Tag Archives: Oaxaca

Holy Molé!

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Breakfast at Chilhuacle Rojo in Oaxaca City

Weeks before we left for Oaxaca, I chose this blog-topic – Hole Molé – knowing that I would return from our visit excited to cook the 7 famous Oaxacan types of molé.  But it’s not to be.  After a week of food-filled Oaxacan days, I realized that Oaxacan food is just too complex for BigLittleMeals…and me.  If I don’t want to track down the hoja santo,  the chilhuacle rojo (which BTW is the name of one of our favorite cafes in Oaxaca),  the avocado leaves, or the 25+ other ingredients that go into some moles, I’m guessing you won’t want to either.

So I’ll focus on three simple Oaxacan specialties: cheese, chocolate, and mezcal.  Meanwhile, Andy – in Andy’s Corner – is busy trying to find out what gets lost in translation.

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Molletes using ciabatta bread and served with salsas and sour cream at Boulenc in Oaxaca City

If you want Oaxacan – yet simple – go for a mollete.  Toast bread (Mexican bolillos is traditional), add a thin layer of refried black beans and a little Oaxacan melting cheese, stick it under the broiler, and serve with a store-bought salsa and some sour cream or crema.  At a fabulous bakery in Oaxaca City, Boulenc,  molletes are made with ciabatta bread.  I highly recommend that.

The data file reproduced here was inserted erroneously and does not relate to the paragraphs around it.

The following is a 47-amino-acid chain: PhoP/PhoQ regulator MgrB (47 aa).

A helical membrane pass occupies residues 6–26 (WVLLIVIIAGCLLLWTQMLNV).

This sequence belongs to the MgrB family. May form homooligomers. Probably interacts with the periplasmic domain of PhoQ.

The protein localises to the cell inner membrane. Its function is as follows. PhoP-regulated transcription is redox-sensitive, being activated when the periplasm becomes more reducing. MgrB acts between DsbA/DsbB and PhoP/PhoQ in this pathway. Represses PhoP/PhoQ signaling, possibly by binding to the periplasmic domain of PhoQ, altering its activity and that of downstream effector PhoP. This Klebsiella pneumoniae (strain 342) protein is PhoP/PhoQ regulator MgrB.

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Chocolate ground for hot drinks  at the Mercado 20 de Noviembre in Oaxaca City

Every market we visited in Oaxaca had a stand selling Mayordomo Chocolate, which is made in Oaxaca.  And every market had bins of ground chocolate – to be used in drinks.  So we’re offering up a recipe for a simple “snacking cake” with Mexican chocolate.  It’s a cake which even I, as a certified non-chocolate-eater, could over-eat.  If you can’t find Mexican chocolate, other bar chocolate can be substituted.

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Taza Chocolate – Oaxacan-style chocolate made in Maine and available on Amazon

As for mezcal, I love this quote from the article “Mezcal Sunrise” in The New Yorker’s April 2016 issue:  The first sip is mouthwash—harsh, disinfecting, functional. The second reveals the flavors. By the third, people are saying the word “magic,” and it’s not that embarrassing.  How true – if you’re drinking mezcal straight (the purists’ preferred way).  The first sip about blows you away – but it’s all good from then on out!

We’re partial to mezcal cocktails such as this pineapple-y margarita or Joe’s Mezcal Margarita or the Mezcal Negroni, which we blogged about earlier.

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Oaxacan Gold Margarita

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